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Concerns raised over former Post Office CEO’s appointment at NHS trust under review

Care Quality Commission to review concerns over Paula Vennells’ appointment after they were raised by a former NHS consultant psychiatrist

Concerns over the appointment of former Post Office CEO Paula Vennells as a director at a major NHS trust will be reviewed in line with the NHS’s Fit and Proper Persons regulation, after they were raised by a former NHS doctor.

Vennells was appointed chair of Imperial College Healthcare NHS Trust in February last year, after leaving the Post Office. But her time as Post Office CEO had seen subpostmasters blamed for accounting shortfalls that were caused by computer problems, which led to major suffering for a number of them.

The Post Office prosecuted subpostmasters, forced them to pay for losses that had nothing to do with them, and some even went to prison. Computer Weekly first made the problems public in 2009 (see timeline below).

NHS trusts are under a legal obligation to conduct ongoing checks to ensure their directors meet the health service’s Fit and Proper Persons rules. According to nhsemployers.org: “In order to meet compliance with these requirements, all NHS trusts must ensure they have robust processes in place to assess the suitability of directors at the point of recruitment and throughout their ongoing employment. They are also required to have effective arrangements in place to tackle issues should any concerns be raised about a director’s ongoing fitness and suitability to carry out any such role.”

In December 2019, following the conclusion of a multimillion-pound court case in which it was claimed that the Post Office had treated its subpostmasters in a similar way to how Victorian factory owners treated their workers, former NHS consultant psychiatrist Minh Alexander wrote to the Care Quality Commission (CQC) with her concerns about Vennells’ appointment.

As revealed in the Postofficetrial blog, Alexander asked the CQC, in the case of Vennells’ appointment, to “exercise its powers under CQC Regulation 5 Fit and Proper Persons (FPPR), and to review Imperial College Healthcare NHS Trust’s Fit and Proper Person arrangements”.

Nigel Acheson, deputy chief inspector, hospitals directorate at the CQC, told Alexander in a letter that the commission will formally review her submission in line with its process for assessing potential breaches of the regulation.

“CQC’s role is to check that the care providers we register take appropriate steps to ensure that directors of their services are of good character, have the necessary skills, and are able to perform their duties,” said the CQC in its reply to Alexander.

Alexander commented: “In a safety-critical sector, it is vital that directors can be trusted to act accountably, to fulfil an organisational legal duty of candour and to prioritise patients’ wellbeing and safety above any considerations of reputation management.”

She said the Post Office’s behaviour under Vennells’ leadership was not accountable nor open about its computer problems, and the Post Office instead caused serious suffering to scapegoated subpostmasters, some of whom had been prosecuted and jailed.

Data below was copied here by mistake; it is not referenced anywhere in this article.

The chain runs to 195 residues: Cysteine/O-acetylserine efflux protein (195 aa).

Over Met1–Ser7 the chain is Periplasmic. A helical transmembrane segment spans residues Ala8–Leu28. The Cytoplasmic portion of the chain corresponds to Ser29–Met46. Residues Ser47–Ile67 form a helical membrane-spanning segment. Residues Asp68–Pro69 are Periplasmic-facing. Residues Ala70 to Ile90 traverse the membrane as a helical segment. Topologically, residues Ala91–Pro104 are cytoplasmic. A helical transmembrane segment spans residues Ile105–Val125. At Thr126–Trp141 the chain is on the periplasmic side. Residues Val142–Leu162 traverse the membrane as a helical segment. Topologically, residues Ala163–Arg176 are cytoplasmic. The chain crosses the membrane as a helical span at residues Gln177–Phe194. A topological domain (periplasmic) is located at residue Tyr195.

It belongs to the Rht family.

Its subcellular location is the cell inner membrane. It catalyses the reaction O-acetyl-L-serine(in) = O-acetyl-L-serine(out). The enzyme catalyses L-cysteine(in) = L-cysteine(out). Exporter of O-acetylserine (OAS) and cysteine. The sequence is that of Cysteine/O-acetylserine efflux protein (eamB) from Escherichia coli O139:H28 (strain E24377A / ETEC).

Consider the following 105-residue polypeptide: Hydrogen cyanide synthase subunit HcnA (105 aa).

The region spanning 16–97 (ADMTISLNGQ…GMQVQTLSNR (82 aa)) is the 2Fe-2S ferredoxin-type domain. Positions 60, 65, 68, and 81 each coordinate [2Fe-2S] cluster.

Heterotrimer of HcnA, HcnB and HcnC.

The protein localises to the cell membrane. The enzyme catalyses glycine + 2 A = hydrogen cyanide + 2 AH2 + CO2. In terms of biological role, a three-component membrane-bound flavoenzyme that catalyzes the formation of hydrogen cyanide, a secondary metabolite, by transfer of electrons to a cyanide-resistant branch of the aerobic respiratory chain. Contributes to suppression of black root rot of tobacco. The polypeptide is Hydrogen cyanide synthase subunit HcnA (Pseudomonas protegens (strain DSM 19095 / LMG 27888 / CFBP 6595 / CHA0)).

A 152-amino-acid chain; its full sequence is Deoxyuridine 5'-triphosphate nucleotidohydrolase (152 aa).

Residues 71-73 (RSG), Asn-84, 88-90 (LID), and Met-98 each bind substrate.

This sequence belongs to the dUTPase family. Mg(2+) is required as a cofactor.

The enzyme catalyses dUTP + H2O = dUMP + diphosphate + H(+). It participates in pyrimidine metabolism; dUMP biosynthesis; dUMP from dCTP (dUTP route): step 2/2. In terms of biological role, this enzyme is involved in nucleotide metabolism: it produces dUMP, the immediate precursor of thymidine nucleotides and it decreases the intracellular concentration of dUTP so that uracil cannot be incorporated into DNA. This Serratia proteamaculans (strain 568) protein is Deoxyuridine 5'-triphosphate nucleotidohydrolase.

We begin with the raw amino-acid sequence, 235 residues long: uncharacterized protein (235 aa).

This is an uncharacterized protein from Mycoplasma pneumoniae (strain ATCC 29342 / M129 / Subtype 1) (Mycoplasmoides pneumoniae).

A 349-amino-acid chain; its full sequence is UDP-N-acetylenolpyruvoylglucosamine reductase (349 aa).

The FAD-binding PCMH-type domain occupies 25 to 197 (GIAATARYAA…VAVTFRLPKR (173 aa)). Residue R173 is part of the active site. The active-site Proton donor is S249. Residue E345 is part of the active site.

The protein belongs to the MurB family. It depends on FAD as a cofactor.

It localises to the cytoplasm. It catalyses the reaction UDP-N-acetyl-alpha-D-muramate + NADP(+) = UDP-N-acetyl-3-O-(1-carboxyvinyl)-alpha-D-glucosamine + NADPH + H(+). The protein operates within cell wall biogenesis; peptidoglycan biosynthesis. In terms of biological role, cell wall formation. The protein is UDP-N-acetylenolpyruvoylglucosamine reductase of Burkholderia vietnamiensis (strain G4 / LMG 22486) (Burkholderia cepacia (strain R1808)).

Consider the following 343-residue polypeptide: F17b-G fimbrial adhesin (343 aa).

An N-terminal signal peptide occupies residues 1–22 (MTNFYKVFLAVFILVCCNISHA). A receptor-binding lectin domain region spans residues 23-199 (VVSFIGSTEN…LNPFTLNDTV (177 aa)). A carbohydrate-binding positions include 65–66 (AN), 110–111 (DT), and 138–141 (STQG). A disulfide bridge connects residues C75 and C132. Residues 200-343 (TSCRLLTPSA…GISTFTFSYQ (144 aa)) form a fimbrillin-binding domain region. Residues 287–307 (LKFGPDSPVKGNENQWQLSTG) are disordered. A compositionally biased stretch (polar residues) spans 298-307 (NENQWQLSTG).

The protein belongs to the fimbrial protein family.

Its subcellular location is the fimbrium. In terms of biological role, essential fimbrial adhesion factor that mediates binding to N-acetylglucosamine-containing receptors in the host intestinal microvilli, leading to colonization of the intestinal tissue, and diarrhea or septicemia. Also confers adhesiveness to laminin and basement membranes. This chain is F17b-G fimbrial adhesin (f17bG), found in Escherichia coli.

“It would be very unsafe for such a corporate culture to be replicated in the NHS, where vulnerable patients would take the brunt of any cover-ups,” said Alexander.

A spokesperson for Imperial College Healthcare NHS Trust, said: “NHS Improvement appointed Paula Vennells as our chair in April 2019, knowing of the Horizon computer issues.  The latest developments are in line with what was understood at the time of [her] appointment and provide no further insight for the board to consider. The board is able to draw on its own direct experience of Paula Vennells' conduct and contribution to the trust since she became chair. This has been entirely positive and in line with our organisational values. The board continues to be very grateful for [her] work and commitment to the trust."

“The board reviewed the situation and noted its position at its latest public board meeting in January," added the statement.

The Post Office’s Horizon IT problems and the behaviour of Post Office management is becoming a national scandal, with calls for a public inquiry.

MPs are beginning to ask questions. David Jones, Conservative MP for Clwyd West, the constituency of Alan Bates, the former subpostmaster who led the legal battle with the Post Office, said: “People across all political parties are appalled at what has clearly happened. It is not so much about what happened, but the way the Post Office went out of its way to obfuscate it.”

Jones said he is arranging a meeting with the Department for Business, Energy and Industrial Strategy (BEIS) to support the subpostmasters in seeking redress.

He stopped short of calling for a public inquiry at this time, but said: “I would like to see how the government deals with it.”

The publicly owned Post Office is described by the government as an arm’s-length organisation over which it has no day-to-day control.

Timeline of the Post Office Horizon case since Computer Weekly first reported on it in 2009

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